• Julie Molinari and Zheng Tian both received top honors out of 50 graduate student poster presentations at the Annual Meeting of the Catalysis Society of Metropolitan on March 16. Earning first place was Molinari's presentation, titled "Bridging the Gap between Heterogeneous and Enzyme Catalysis: In Situ Spectroscopic Study of Vanadium Haloperoxidase Enzyme Functional Mimics." She was supervised by Professor Israel E. Wachs. Tian tied for third place with her poster, titled "Hieracrhiel Engineering of Tunable Nanoparticulate and templated Porous Films," and was supervised by Professor Mark A. Snyder. Other Lehigh graduate student presenters were Kevin Doura, Charles Roberts, Peter Phivilay, Chris Keturakis, Shih-Chieh Kung, Qianying Guo, Weihao Weng, Lindsey Welch and Xiaofang Yang. All students and both professors were representing the chemical engineering department, except Welch who is of the materials science and engineering department. Also, Professor Steven McIntosh, as well as Snyder gave lectures at the meeting.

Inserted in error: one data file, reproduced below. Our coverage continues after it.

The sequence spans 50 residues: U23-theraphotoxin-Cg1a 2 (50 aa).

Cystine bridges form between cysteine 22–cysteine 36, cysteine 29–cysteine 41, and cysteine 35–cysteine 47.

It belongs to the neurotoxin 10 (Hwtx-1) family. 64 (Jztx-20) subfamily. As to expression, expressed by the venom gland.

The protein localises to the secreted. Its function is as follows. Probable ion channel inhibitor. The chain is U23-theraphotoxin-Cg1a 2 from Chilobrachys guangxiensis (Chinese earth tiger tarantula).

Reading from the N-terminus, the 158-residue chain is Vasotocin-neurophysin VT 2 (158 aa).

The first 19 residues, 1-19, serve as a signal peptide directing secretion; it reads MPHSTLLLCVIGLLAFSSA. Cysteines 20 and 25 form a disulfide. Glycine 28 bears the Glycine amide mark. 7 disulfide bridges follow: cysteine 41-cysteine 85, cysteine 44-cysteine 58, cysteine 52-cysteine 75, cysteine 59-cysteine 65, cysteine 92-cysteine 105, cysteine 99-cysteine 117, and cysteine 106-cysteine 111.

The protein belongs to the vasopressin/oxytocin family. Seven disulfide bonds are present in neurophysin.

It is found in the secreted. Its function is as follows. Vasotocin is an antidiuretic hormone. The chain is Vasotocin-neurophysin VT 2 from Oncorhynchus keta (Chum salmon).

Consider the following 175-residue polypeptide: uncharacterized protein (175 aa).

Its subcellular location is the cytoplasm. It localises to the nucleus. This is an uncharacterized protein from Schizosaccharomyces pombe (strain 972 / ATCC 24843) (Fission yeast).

• Dedicated alumnus Hans J. Baer '47, '97H died on March 21 at age 83. Known to the world as a successful banker, Baer was famous at Lehigh for his passionate commitment to furthering Lehigh's worldwide presence. An honorary trustee and generous alumnus, he was instrumental in launching Lehigh's Global Council, endowed scholarships for international undergraduate students to attend Lehigh and established a chair in international finance—all in an attempt to raise Lehigh's profile internationally. Baer graduated from Lehigh with a bachelor's degree in industrial engineering, and earned an honorary doctor of laws degree in 1997. He also earned the university's "L-in-Life Award" and was a member of Asa Packer Society. Baer served as an honorary member of the Dean's Advisory Council of the College of Business and Economics up until his death.